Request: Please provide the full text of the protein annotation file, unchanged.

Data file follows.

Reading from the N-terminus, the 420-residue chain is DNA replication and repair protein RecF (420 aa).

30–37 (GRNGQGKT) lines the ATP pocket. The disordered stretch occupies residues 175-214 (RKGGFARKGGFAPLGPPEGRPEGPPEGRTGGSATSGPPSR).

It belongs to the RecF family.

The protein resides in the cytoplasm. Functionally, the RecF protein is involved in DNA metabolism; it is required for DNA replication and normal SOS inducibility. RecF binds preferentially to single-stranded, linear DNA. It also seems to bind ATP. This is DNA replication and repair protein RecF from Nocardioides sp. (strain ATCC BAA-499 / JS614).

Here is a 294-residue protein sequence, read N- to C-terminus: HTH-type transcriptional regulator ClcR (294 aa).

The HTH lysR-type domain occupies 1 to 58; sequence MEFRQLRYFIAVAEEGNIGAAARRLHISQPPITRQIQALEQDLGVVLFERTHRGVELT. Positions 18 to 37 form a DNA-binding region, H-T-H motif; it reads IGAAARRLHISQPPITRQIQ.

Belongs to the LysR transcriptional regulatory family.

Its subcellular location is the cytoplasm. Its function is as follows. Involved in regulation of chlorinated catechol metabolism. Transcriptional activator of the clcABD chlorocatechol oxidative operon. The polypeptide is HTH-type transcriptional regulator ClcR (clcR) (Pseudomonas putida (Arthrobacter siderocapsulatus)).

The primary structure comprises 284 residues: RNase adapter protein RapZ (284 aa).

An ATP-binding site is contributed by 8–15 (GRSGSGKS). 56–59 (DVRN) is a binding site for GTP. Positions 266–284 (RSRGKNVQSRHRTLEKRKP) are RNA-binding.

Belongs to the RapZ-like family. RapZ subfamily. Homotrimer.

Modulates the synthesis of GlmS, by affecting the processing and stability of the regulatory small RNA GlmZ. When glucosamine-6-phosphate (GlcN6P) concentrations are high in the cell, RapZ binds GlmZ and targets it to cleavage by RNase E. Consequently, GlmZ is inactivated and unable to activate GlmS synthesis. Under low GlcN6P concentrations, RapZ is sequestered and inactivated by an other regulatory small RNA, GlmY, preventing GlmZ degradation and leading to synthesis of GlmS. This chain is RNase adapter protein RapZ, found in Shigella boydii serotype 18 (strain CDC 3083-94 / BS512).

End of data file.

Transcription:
Reading from the N-terminus, the 420-residue chain is DNA replication and repair protein RecF (420 aa).

30–37 (GRNGQGKT) lines the ATP pocket. The disordered stretch occupies residues 175-214 (RKGGFARKGGFAPLGPPEGRPEGPPEGRTGGSATSGPPSR).

It belongs to the RecF family.

The protein resides in the cytoplasm. Functionally, the RecF protein is involved in DNA metabolism; it is required for DNA replication and normal SOS inducibility. RecF binds preferentially to single-stranded, linear DNA. It also seems to bind ATP. This is DNA replication and repair protein RecF from Nocardioides sp. (strain ATCC BAA-499 / JS614).

Here is a 294-residue protein sequence, read N- to C-terminus: HTH-type transcriptional regulator ClcR (294 aa).

The HTH lysR-type domain occupies 1 to 58; sequence MEFRQLRYFIAVAEEGNIGAAARRLHISQPPITRQIQALEQDLGVVLFERTHRGVELT. Positions 18 to 37 form a DNA-binding region, H-T-H motif; it reads IGAAARRLHISQPPITRQIQ.

Belongs to the LysR transcriptional regulatory family.

Its subcellular location is the cytoplasm. Its function is as follows. Involved in regulation of chlorinated catechol metabolism. Transcriptional activator of the clcABD chlorocatechol oxidative operon. The polypeptide is HTH-type transcriptional regulator ClcR (clcR) (Pseudomonas putida (Arthrobacter siderocapsulatus)).

The primary structure comprises 284 residues: RNase adapter protein RapZ (284 aa).

An ATP-binding site is contributed by 8–15 (GRSGSGKS). 56–59 (DVRN) is a binding site for GTP. Positions 266–284 (RSRGKNVQSRHRTLEKRKP) are RNA-binding.

Belongs to the RapZ-like family. RapZ subfamily. Homotrimer.

Modulates the synthesis of GlmS, by affecting the processing and stability of the regulatory small RNA GlmZ. When glucosamine-6-phosphate (GlcN6P) concentrations are high in the cell, RapZ binds GlmZ and targets it to cleavage by RNase E. Consequently, GlmZ is inactivated and unable to activate GlmS synthesis. Under low GlcN6P concentrations, RapZ is sequestered and inactivated by an other regulatory small RNA, GlmY, preventing GlmZ degradation and leading to synthesis of GlmS. This chain is RNase adapter protein RapZ, found in Shigella boydii serotype 18 (strain CDC 3083-94 / BS512).